Roger L. Simon

Bobby Kennedy and Why Obama Unnerves Me

Two or three days before Robert Kennedy was assassinated in the early morning hours of June 5, 1968- its hard to remember now – I attended a rally for RFK in East Los Angeles. The audience was almost entirely Mexican or Mexican-American – there were very few of us gringos. The crowd was wildly enthusiastic, to put it mildly. Cries of “Viva! Viva!” rang out everywhere. It felt as if I was at a rally in Central America and Kennedy was not running for President. He was running for “caudillo.” I am sure if it were put to a vote of those present, they would have installed him as “maximum leader” for life in a landslide.

I was a supporter of Bobby Kennedy’s in those days, but I was unnerved. And it’s not just because I knew that his record was checkered, to say the least. A cult of personality was developing and I was beginning to feel nauseated by it. I am having the same feeling about Obama. Every time I hear “Si se puede!” I get queasy. I didn’t when I heard it years ago at Cesar Chavez farmworker rallies, when it had a specific reference, but I do here. It’s as if rhetoric has been stolen in a form – almost deliberately – devoid of content. “Yes, we can – what?” Nobody knows.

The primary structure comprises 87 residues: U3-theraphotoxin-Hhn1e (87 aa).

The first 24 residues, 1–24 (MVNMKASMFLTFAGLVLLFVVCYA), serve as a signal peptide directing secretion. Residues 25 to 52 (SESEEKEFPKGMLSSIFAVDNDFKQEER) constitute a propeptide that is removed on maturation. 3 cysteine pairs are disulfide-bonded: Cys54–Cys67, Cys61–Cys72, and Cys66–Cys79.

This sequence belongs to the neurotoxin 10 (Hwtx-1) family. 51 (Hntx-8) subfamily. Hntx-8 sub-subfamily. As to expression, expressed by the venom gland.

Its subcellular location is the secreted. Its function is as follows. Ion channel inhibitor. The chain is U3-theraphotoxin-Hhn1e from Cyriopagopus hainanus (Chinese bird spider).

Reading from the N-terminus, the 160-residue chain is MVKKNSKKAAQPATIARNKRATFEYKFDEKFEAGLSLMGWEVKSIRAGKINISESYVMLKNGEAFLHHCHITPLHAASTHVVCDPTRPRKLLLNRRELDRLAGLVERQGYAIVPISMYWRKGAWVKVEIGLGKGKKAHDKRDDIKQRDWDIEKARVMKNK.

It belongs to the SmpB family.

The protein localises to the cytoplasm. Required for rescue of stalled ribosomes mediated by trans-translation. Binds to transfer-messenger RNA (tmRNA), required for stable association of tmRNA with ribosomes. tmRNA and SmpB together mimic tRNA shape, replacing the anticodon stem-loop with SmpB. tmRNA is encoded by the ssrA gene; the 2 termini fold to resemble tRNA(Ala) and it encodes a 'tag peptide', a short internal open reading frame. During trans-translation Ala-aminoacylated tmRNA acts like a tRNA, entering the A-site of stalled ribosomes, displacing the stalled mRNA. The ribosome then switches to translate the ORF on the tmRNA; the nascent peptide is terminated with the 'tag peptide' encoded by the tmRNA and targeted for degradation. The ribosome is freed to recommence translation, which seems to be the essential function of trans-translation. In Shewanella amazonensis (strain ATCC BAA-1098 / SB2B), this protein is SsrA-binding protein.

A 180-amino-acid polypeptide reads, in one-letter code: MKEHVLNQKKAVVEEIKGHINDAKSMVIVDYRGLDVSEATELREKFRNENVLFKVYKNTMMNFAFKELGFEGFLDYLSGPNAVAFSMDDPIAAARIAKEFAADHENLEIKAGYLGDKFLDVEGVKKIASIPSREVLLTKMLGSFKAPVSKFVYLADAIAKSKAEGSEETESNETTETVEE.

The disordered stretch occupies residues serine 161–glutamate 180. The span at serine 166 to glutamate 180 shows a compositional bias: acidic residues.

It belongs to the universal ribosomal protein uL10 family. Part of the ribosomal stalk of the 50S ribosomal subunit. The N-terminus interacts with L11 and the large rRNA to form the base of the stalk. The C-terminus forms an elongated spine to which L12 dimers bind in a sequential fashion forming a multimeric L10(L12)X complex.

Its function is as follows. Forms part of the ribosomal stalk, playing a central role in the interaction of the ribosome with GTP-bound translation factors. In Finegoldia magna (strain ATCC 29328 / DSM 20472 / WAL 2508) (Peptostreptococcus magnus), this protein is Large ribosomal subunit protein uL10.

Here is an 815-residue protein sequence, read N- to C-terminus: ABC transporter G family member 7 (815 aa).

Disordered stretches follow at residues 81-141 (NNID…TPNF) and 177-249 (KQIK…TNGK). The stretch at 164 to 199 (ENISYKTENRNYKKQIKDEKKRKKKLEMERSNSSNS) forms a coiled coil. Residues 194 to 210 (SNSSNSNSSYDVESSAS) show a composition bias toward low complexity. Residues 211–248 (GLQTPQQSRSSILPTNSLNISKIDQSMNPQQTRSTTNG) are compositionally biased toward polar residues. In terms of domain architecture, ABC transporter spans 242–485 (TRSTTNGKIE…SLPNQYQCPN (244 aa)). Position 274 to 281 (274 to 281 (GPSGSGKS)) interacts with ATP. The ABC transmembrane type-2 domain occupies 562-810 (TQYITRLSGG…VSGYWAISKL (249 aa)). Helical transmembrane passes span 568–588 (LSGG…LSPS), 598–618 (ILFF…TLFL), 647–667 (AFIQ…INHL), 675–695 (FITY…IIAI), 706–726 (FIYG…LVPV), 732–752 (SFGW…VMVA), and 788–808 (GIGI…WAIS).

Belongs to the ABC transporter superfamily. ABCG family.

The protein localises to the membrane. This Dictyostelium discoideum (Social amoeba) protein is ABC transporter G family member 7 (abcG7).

Another way to look at this is as an issue of the separation of church and state–for me one of the most important values of our society. Support of Obama has become a religion. And now it threatens to take over the state. It’s not separated. And like most religions, it can mean different things to different people. Christ said “Render unto Caesar what is Caesar’s” for a very good reason. I’m not a Christian but I thank him for that. Those words made democracy possible. I don’t want fainting spells at political rallies, anymore than I want cries of “Viva!” I want concerned voters. I’m worried.